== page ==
In our testing, we tried various things. We connected a digital multimeter to the fans and were reading the voltages there and comparing them to what is shown on the LCD screens. We found the voltages to be spot on against the meters readings, but the supplied voltages do not have a standard amount of voltage drop if you will. It did not seem to matter the amount of load on the channel, or which voltage was used, sometimes the variance between the set voltage and the supplied voltage was as big as 0.3V at times. On the flip side of that, certain settings and on all channels, we found that there is a very little drop in the supplied voltage, and we were finding just 0.05V difference on our multimeter.
We also like that it takes two ticks of spin to make an adjustment, as just an accidental bump on them will not cause any fluctuation, you have work to change the voltage, it won't just spin freely and shut things off. We even daisy-chained a bunch of fans, in the order of ten to twelve, and still were unable to overdraw from the 30W channels. Then, of course, there is the slick LCD displays in the knobs and an aesthetically pleasing design that comes into consideration. If that weren't enough, not many controllers are closed up like the RFC-04 is, and for new users, it will keep them out of harm's way from shorting a component or touching bits that are screaming hot to the touch.
We also like the dip switches and the options they provide. Even though almost any software and comparisons done with temperatures are done with the Centigrade scale, the option to use Fahrenheit for those on this side of the pond is a nice addition. We also like that the ranges of the thermal alarm can be adjusted. It is a shame they cannot be set on a per-channel basis, but it is better to be safe than sorry. In this instance, use some software to see where your PC normally runs and set the switches according to those results. We also like the ability to be able to remove the jumper connected to the speaker. Of course, it would be handier to have it outside the chassis, but if it were to go off, the side panel is likely to be out of the way soon enough, so you can remove it then as you look for the issue. All in all, there is not one thing that surprised us about its operation, and the Reeven Polariz will make a great addition to any chassis. Unless you are looking for a completely smooth look to your build, why not use some of the largest and easiest to tune knobs in the industry?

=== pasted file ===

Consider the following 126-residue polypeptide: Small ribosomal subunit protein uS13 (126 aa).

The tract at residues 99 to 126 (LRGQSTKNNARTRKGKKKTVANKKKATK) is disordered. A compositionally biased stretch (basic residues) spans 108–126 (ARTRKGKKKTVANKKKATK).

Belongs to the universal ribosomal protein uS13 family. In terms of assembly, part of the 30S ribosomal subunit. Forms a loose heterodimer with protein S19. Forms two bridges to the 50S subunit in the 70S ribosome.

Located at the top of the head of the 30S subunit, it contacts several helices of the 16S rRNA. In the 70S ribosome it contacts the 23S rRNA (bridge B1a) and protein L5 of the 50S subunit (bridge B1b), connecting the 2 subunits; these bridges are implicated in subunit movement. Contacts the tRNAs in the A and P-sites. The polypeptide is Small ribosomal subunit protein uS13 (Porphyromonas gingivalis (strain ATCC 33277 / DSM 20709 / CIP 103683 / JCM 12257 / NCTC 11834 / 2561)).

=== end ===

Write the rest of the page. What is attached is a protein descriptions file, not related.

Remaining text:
We have seen similarly equipped fan controllers come and go in our time reviewing here, and to stand out against some of the better designs, we have seen in that time says a lot. If you are going to need fan control in a chassis and are looking for the best manual option out there, the RFC-04 is on the top of the list. This is a sexy and sleek fan controller is more than up to the task, with plenty of power on tap to power near 90W of fans in a chassis. Opting for white LEDs makes it easy to see in the dark, but slightly less visible when it's bright. If this is how far we have to dig to try and pick on the Reeven Polariz RFC-04, there is no way we can deny its worth when it is only $54 to obtain this fan controlling delight. Reeven shows they are always thinking of new ways to offer the basic things in our PC lives, and the Polariz is a great example of a new way to solve an old problem, and doing so with style and power at hand.
Product Summary Breakdown
|Quality including Design and Build||99%|
|Bundle and Packaging||95%|
|Value for Money||99%|
|Overall TweakTown Rating||97%|
The Bottom Line: Reeven's Polariz RFC-04 is impressive to say the least! It is programmable, offers a unique design and styling, there is all the power one could need, and it is super affordable. For those who prefer manual fan controllers, this has to be in the top three options out there.
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